A charming, big-hearted debut novel in the vein of Eleanor Oliphant is Completely Fine and The Rosie Project about an oddball heroine named Germaine Johnson who is great with numbers but not so great with people.
Germaine Johnson doesn’t need a lot of friends. She has her work and her Sudoku puzzles. Until, that is, an incident at the insurance company she works for leaves her jobless—and she realizes that there are very few job openings for recently laid-off senior mathematicians with no people skills.
With some luck (read: bad luck) Germaine manages to secure a position at city hall answering calls on the Senior Citizens Helpline. But it turns out that the mayor herself has something else in mind for Germaine: a secret project involving the troublemakers at the senior citizens’ center and their feud with the neighbouring golf club—which happens to be run by the rakish yet disgraced national Sudoku champion, Don Thomas.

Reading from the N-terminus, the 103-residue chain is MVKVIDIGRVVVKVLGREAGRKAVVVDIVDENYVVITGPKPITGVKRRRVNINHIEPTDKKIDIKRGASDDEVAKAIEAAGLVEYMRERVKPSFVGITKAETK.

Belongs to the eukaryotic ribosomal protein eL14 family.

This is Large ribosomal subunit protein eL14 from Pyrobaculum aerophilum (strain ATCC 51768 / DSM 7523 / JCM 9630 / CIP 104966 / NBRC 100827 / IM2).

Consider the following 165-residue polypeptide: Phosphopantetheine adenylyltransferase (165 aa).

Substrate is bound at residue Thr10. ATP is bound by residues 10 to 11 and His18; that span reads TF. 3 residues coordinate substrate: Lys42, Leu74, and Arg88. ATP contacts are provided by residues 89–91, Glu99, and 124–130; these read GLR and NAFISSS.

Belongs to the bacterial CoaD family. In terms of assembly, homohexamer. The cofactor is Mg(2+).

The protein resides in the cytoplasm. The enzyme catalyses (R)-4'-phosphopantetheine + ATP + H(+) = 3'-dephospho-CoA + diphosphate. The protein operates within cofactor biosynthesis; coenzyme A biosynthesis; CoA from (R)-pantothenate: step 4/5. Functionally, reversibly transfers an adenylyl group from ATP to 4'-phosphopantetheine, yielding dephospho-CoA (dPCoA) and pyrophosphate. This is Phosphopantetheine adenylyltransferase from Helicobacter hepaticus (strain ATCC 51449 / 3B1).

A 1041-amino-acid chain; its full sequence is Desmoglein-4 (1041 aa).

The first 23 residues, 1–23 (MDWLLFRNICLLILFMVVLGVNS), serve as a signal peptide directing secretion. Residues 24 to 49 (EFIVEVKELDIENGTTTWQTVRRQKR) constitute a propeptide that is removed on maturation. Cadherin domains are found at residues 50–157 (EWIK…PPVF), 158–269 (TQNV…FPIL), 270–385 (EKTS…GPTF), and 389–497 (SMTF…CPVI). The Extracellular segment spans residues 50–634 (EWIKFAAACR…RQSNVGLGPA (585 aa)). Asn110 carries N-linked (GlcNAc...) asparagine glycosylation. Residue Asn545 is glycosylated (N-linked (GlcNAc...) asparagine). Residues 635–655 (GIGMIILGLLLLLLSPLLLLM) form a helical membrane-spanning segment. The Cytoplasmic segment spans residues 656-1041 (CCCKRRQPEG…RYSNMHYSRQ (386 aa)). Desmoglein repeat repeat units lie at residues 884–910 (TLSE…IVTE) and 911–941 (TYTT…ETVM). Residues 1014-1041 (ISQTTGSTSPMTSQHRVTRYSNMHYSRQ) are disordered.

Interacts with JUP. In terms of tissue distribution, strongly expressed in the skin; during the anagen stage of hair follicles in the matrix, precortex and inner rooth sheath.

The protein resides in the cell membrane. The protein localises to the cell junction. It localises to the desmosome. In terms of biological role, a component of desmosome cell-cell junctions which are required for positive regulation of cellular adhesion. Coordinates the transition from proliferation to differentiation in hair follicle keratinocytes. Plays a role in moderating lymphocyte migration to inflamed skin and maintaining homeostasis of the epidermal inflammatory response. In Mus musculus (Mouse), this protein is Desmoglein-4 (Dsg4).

Don and the mayor want the centre closed down and Germaine wants to help—because it makes sense economically, and because she’s succumbing to Don’s charms. But things get complicated when she starts getting to know the “troublemakers,” and they open her eyes to a life outside of numbers and boxes.
Katherine Collette is a Melbourne-based writer and sewage engineer (the “dark side,” as they call it). She once worked at a senior citizens council and her experience there informed The Helpline, her debut novel.
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